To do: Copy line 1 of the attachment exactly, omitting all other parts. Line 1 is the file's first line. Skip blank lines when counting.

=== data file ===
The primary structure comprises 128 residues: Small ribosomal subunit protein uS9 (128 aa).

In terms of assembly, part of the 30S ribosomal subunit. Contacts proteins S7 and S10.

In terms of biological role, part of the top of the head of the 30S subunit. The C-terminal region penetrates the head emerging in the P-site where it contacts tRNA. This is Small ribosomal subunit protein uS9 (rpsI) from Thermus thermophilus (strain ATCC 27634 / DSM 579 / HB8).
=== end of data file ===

The primary structure comprises 128 residues: Small ribosomal subunit protein uS9 (128 aa).